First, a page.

Phillip Lopate describes the shape of Manhattan Island as‘a luxury liner, permanently docked, going nowhere’. This feeling of being tethered to the land, unable to get to sea, was a feature of New York life for much of the twentieth century. New York was an island without a coast. The West Side piers that once welcomed the Lusitania spent most of the twentieth century crumbling or behind barbed wire, while the East Side’s coves and points were cut off from pedestrians by six lanes of the Robert Moses-designed Franklin Delano Roosevelt Drive. It wasn’t much easier to reach the shores of Brooklyn, Queens or the Bronx, either: with a few exceptions, they were largely reserved for municipal or industrial use, and easiest to see from the Staten Island Ferry (en route to the borough with the most beaches). Now, slowly, the city is reclaiming its shoreline, with some spectacular results.

To the Thirsty I Will Give Water by Alex Dimitrov

OBJECT: Volvo 

BODY OF WATER: Gowanus Canal

Yesterday morning while I read Montaigne
a man drove his car into the Gowanus canal.

I have never seen a greater monster or miracle
than myself, Montaigne wrote in the late 16th century.

It was a bright day.
The sun forgave no one.

Not even the firefighter who first saw
the car taken by the water while he was praying,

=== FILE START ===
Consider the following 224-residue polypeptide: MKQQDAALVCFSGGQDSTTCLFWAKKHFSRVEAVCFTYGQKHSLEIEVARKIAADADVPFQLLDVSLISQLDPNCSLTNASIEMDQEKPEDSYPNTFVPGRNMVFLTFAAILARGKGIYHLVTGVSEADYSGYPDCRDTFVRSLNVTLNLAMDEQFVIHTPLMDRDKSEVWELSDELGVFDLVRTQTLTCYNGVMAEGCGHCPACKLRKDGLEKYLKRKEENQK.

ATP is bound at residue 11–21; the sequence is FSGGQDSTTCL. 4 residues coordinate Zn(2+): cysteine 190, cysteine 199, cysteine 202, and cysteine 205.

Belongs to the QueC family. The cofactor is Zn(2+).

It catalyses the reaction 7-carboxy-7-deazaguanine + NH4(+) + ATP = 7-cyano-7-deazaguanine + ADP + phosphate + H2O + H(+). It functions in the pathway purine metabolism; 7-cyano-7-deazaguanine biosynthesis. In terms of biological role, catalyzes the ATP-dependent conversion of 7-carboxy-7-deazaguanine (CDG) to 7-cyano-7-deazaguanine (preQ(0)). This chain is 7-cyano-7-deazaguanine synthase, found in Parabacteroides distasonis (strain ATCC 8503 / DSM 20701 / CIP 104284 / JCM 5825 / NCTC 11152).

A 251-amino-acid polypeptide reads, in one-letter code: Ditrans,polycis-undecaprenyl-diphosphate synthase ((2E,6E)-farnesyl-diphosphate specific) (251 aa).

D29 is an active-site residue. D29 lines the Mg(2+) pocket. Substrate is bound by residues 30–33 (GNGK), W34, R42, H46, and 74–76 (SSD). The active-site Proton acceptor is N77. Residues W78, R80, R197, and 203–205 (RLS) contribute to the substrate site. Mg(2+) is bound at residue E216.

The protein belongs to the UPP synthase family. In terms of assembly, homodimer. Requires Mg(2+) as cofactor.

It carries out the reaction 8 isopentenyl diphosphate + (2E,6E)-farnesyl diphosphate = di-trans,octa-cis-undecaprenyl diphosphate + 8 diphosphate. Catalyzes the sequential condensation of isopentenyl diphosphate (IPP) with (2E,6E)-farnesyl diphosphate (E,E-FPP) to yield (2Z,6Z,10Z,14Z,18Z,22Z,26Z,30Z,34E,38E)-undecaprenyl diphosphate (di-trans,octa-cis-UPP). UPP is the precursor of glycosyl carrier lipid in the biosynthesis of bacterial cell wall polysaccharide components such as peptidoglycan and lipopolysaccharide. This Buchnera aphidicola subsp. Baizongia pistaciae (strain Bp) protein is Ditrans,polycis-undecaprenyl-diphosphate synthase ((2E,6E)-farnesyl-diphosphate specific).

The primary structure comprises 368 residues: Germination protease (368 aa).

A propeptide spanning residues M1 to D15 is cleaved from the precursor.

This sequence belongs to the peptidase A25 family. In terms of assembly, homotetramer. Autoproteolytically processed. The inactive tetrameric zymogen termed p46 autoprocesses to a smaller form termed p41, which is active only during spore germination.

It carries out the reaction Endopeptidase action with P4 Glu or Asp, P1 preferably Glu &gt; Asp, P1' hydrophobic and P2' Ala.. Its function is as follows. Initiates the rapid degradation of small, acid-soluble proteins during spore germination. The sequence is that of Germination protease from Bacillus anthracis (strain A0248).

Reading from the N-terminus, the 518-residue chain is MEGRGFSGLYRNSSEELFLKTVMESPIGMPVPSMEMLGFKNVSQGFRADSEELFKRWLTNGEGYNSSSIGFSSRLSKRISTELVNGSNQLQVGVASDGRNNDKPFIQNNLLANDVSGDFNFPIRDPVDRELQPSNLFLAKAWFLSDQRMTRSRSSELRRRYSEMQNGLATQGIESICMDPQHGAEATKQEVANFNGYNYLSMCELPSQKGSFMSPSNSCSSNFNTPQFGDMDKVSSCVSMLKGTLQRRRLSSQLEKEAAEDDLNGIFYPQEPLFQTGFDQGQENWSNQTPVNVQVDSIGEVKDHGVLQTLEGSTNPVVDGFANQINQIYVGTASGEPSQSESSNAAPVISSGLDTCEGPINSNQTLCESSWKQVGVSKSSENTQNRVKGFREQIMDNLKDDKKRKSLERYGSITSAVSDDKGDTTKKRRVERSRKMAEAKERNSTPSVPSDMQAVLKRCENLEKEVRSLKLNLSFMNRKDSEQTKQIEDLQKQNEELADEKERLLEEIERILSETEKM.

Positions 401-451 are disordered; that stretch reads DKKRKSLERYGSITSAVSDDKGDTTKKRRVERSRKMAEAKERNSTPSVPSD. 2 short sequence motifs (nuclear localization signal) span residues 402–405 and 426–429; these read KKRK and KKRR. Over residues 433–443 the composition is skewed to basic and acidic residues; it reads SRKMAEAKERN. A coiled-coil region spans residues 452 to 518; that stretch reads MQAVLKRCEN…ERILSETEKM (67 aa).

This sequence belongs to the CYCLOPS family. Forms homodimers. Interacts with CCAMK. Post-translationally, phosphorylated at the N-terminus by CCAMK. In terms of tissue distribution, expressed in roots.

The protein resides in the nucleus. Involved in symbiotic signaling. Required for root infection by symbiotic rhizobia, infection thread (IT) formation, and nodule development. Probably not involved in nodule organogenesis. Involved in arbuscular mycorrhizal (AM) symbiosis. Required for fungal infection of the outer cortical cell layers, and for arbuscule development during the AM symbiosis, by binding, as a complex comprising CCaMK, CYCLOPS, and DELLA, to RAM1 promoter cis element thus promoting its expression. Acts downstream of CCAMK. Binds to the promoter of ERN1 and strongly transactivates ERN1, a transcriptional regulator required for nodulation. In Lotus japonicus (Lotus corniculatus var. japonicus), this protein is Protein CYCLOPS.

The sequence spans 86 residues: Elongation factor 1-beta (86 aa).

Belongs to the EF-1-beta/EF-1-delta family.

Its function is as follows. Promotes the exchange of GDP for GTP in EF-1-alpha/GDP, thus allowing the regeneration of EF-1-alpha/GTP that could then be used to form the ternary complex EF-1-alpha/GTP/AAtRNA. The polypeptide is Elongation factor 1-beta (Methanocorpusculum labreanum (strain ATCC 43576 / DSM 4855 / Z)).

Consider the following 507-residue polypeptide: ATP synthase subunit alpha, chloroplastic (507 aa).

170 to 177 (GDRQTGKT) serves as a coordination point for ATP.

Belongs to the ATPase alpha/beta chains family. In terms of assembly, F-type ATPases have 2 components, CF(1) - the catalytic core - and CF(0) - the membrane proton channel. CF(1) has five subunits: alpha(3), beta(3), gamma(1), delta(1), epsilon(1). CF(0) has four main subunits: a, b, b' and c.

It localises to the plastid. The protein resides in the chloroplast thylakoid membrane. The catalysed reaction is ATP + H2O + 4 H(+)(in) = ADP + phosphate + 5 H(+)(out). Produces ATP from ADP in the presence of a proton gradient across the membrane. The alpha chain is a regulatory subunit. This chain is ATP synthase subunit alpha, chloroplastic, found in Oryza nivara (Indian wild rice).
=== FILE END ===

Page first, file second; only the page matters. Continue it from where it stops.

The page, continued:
lighting a cigarette, remembering his lover’s face—
what was he doing, what did he think of before diving in?

It is not death, it is dying
that alarms me, Montaigne tells us.

Because he swallowed enough black water during the rescue
the firefighter was given two Hepatitis B shots afterward.

The man who lost his car was given his life back.
We were given Montaigne’s heart

which is preserved in the parish church named after him
in the southwest of France.

We were given more than we can drown.

Alex Dimitrov is the author of Begging for It, published by Four Way Books. He is also the founder of Wilde Boys, a queer poetry salon in New York City. Dimitrov’s poems have been published in PoetryThe Yale Review, Kenyon ReviewSlatePoetry DailyTin HouseBoston Review, and the American Poetry Review, which awarded him the Stanley Kunitz Prize in 2011. He is also the author of American Boys, an e-chapbook published by Floating Wolf Quarterly in 2012. Dimitrov is the Content Editor at the Academy of American Poets, teaches creative writing at Rutgers University, and frequently writes for Poets & Writers.